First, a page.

Fred told me that he had undergone lap band surgery. He also said that he found a way to defeat it. Lap band surgery, to over simplify a bit, puts a band around the stomach so that the patient feels full after eating a very small amount of food. The surgery is intended to create weight loss for morbidly obese patients who have had no luck with diets and exercise.
There are a number of strict dietary restrictions that are necessary to make lap band surgery effective. For example, lap band patients are told not to eat high fiber foods like vegetables and fruit after the surgery. They are also restricted from eating sugary or high-fat foods, because their extra calories can still cause weight gain. Foods like steak and hamburger are also to be avoided. To those of you who have gone on diets, doesn’t that sound familiar? Carbonated beverages need to be avoided since they can actually expand and stretch the stomach and make the surgery less effective.
Of course, the idea of lap band surgery is to force people to eat much less than they normally would. Ironically, lap band surgery patients need to restrict their food choices after the surgery just as much or more than they would have from simply going on a diet. So, lap band surgery is not a magic bullet. It may require even more work and willpower after the surgery than following a diet. Fred told me that by drinking shortly after eating, the food in his stomach was flushed out, and he was able to continue eating the same amounts that he had eaten before the surgery.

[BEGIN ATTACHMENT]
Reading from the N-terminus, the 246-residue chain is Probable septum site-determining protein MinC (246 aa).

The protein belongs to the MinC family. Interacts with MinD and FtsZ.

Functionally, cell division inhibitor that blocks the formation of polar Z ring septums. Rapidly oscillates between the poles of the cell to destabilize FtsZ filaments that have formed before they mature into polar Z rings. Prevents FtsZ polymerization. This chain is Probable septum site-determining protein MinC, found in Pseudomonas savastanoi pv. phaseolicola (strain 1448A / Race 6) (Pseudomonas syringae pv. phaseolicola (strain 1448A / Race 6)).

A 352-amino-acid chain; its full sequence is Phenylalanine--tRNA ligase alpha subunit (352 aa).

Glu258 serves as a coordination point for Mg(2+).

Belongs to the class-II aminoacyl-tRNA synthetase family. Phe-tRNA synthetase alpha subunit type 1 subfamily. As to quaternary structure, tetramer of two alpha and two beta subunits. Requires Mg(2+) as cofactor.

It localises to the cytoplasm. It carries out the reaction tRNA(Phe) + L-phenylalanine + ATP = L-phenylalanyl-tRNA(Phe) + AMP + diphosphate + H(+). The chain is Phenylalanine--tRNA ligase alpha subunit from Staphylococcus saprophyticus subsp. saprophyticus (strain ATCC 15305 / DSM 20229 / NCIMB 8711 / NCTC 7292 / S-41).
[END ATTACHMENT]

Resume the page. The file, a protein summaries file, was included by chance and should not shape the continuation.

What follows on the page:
So Fred did not lose weight. The surgery was completely ineffective. As a hypnotherapist, it struck me that lap band surgery requires just as many major dietary changes and just as much willpower as any diet for someone who is obese. And, that hypnotherapy could be just as useful to lap band surgical patients before and after the surgery, as anyone else wanting to lose weight, because they will still have to adjust and replace their lifelong patterns of overeating, cravings for fattening foods, and hungerless eating in response to stress and other triggers. It’s something that I never would have realized if Fred and I hadn’t talked about his surgery.